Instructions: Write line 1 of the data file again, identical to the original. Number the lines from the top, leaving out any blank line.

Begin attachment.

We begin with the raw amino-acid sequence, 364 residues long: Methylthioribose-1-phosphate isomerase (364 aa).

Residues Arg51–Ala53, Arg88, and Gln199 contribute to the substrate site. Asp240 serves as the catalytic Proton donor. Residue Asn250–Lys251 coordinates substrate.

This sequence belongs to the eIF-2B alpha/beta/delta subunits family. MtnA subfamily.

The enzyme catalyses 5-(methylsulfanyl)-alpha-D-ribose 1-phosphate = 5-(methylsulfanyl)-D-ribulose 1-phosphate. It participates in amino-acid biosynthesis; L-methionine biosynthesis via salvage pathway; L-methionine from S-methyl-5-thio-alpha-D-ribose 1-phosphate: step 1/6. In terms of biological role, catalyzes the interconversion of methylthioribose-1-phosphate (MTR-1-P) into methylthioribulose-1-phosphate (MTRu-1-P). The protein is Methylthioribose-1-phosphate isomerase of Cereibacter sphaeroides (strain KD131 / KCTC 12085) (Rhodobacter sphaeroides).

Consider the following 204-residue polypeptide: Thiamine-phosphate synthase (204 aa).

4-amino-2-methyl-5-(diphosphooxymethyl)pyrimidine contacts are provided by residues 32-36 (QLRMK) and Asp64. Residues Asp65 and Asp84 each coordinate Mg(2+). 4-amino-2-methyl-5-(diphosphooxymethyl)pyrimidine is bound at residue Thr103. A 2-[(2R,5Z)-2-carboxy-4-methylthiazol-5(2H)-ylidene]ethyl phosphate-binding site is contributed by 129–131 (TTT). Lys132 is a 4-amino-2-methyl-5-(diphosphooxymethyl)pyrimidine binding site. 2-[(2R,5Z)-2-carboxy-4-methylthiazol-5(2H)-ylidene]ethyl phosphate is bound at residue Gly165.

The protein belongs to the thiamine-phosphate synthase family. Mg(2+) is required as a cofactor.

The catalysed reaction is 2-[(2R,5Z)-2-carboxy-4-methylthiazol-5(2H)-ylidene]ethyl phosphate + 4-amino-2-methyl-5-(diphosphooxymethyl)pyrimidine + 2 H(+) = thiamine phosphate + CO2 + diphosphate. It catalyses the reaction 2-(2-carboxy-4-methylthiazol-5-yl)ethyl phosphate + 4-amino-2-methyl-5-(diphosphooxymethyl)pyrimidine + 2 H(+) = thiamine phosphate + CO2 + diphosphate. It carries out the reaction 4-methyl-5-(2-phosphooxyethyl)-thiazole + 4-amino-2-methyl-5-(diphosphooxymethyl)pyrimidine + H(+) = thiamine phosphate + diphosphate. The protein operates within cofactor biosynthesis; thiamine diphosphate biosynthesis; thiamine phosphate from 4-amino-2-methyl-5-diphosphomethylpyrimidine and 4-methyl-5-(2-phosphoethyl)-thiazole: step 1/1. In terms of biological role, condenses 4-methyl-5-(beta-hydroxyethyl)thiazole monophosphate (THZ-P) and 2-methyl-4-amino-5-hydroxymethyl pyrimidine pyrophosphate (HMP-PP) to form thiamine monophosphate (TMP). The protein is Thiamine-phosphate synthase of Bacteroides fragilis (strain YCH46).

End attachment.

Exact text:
We begin with the raw amino-acid sequence, 364 residues long: Methylthioribose-1-phosphate isomerase (364 aa).